Diesel generator, 2 questions

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I finally have a working small diesel generator that is working, although I still have to fit a starter to it. It is a military surplus, like new Coleman 4000W small diesel generator with an Acme Motori diesel engine. 110/220 volts.
Four questions.
1. What is the life expectancy of such a small diesel, in terms of hours. This one has an oil pump in it, it is not "splash lubricated".
2. I heard some stories about how difficult it is to start diesels in winter. Accidentally, that would be the time when I need a generator the most, to power the furnace in the house.
I will have a starter to spin it up very fast, but will I need to warm up the engine prior to starting? What is the ambient air temperature beyond which starting a diesel, even with a starter, becomes difficult?
How would I warm up the engine, practically? Can I do it with a propane torch or a little "candle" that is used to keep food warm at social gatherings (forgot the name of that thing)?
3. The generator will be on a concrete pad (most likely made of concrete patio blocks). I want to build an enclosure for the generator. At times when it is not needed, the enclosure will be "closed". At the time when the generator runs, I will open a "window" near the exhaust, some other "window" so that adequate air can be fed into the enclosure. The roof of the enclosure would lift a bit so that even more air circulation is permitted.
The enclosure would be lined with "basement soundproofing panels".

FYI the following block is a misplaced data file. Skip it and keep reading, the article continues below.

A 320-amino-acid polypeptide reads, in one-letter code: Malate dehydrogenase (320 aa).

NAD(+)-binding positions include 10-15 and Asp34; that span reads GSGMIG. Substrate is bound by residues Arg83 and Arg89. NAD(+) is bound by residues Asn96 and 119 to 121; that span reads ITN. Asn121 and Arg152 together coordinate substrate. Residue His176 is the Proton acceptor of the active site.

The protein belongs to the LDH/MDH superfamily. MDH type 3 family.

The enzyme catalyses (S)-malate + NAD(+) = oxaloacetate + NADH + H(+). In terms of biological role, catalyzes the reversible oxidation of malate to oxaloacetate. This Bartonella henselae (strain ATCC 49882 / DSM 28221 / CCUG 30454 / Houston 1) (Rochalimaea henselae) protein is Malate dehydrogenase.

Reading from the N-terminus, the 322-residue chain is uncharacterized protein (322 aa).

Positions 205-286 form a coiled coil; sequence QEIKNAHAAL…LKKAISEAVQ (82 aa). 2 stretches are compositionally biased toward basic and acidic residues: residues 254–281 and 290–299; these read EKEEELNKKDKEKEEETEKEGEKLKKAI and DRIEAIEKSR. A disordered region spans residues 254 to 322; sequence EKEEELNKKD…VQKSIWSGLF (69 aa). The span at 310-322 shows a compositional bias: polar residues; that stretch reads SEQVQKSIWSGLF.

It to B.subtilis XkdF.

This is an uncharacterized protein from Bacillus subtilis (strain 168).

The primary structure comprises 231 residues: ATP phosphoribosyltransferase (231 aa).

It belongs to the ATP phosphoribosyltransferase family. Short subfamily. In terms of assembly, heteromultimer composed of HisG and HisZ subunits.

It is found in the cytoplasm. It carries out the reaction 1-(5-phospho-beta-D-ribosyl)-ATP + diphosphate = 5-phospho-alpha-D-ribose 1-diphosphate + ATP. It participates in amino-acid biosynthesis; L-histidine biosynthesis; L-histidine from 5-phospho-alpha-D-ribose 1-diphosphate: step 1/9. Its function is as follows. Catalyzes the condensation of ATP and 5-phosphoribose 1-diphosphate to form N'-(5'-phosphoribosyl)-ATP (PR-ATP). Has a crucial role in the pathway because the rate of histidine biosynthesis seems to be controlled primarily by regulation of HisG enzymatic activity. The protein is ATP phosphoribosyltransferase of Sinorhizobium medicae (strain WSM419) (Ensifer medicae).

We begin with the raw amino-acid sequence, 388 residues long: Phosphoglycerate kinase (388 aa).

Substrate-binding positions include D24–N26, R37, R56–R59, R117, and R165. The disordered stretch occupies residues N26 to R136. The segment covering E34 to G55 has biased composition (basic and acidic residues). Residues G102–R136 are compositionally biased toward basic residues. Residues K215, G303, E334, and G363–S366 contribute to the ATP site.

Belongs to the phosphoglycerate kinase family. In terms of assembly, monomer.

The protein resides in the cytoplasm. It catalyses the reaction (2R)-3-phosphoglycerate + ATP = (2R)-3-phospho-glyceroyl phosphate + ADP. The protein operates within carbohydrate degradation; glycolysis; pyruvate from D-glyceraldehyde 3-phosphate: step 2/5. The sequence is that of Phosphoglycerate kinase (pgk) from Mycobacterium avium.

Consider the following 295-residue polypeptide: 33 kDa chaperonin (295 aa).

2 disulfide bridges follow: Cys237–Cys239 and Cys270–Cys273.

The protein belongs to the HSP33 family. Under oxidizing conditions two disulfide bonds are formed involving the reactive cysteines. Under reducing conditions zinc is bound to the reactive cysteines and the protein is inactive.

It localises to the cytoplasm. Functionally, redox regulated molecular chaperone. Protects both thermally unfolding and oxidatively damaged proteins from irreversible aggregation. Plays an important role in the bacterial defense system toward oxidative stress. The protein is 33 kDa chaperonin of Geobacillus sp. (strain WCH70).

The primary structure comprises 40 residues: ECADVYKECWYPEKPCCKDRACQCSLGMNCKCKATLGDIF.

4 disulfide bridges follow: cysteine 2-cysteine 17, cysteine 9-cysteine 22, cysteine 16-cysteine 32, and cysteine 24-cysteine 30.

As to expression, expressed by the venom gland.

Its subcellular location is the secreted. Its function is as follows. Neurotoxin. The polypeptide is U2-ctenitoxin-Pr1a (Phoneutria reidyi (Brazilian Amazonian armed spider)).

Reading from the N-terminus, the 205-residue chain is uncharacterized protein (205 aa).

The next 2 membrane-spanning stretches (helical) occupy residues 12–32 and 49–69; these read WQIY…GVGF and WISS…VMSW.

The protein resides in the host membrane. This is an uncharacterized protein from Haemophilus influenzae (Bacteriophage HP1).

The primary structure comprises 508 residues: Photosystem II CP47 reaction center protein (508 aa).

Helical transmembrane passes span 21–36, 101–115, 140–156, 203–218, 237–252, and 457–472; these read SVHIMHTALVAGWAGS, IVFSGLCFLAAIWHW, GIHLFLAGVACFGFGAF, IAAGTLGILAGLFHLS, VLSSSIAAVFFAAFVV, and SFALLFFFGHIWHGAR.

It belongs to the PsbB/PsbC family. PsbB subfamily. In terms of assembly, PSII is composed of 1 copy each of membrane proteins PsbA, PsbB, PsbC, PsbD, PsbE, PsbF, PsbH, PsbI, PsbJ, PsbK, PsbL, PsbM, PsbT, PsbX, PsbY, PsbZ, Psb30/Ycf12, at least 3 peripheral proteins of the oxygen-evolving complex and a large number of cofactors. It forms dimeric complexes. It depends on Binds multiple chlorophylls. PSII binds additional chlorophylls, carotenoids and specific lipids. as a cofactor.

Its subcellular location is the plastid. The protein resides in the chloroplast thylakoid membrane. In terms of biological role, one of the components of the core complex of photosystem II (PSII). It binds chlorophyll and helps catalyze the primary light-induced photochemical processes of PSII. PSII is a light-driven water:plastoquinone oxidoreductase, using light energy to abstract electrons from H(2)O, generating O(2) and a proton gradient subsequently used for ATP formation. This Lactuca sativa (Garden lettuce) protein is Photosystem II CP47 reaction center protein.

Would this be a workable plan. Does the enclosure need to be made of steel (which would be a pain and bad from soundproofing standpoint), or can it be safely made of plywood (again, provided adequate ventilation and a few inches clearance, from the standpoint of fire safety.
The diesel engine is quite loud and my neighbors would not appreciate its unsilenced sound at night. Plus, from the standpoint of protecting ourselves from thieves, it would be better if the noise is not as conspicuous.
Thanks
i
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How do you know it is " good"
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My experience would be that in a power outage the noise is going to be the last thing the neighbors complain about
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wrote:

Well, it's quite bad and needs to be rectified... Even though you have a good point.
i
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On Wed, 22 Sep 2004 08:47:44 -0700, Robert Morein

The ones who have no electricity will be the ones who complain !!
It happened to me (recv'd complaint) after "Frances" rolled thru and I fired up my diesel genny. :-(
I recommend storing the unit inside and then rolling it outside when needed. Otherwise the unit may not work (corrosion) when needed.
Definitely build a noise enclosure. A temporary one will do in a pinch.. surrounding unit with Garbage can's, bags of lawn clippings, etc can knock off 10 to 20 dB. A better solution would include building a pair vibration isolated forced air cooled plywood boxes around the genny.
I would skip the concrete pad. I used large concrete patio tiles 18"x18", and they seamed to magnify the ground & house vibration. :-(
My next setup will have multiple layers of shock isolation.. isolation pads. Air filled 8" rubber wheels.. Soil indentation for wheels, etc. It's a work in progress..
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Absolutely. As of now, the generator is stored in my shed and can be rolled out when needed, easily.

Can you describe this "pair vibration isolated forced air cooled plywood boxes" please, thanks.

I will put some rubber pad between them. The generator is on caster wheels anyway.
i
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On 22 Sep 2004 16:31:02 GMT, Ignoramus13667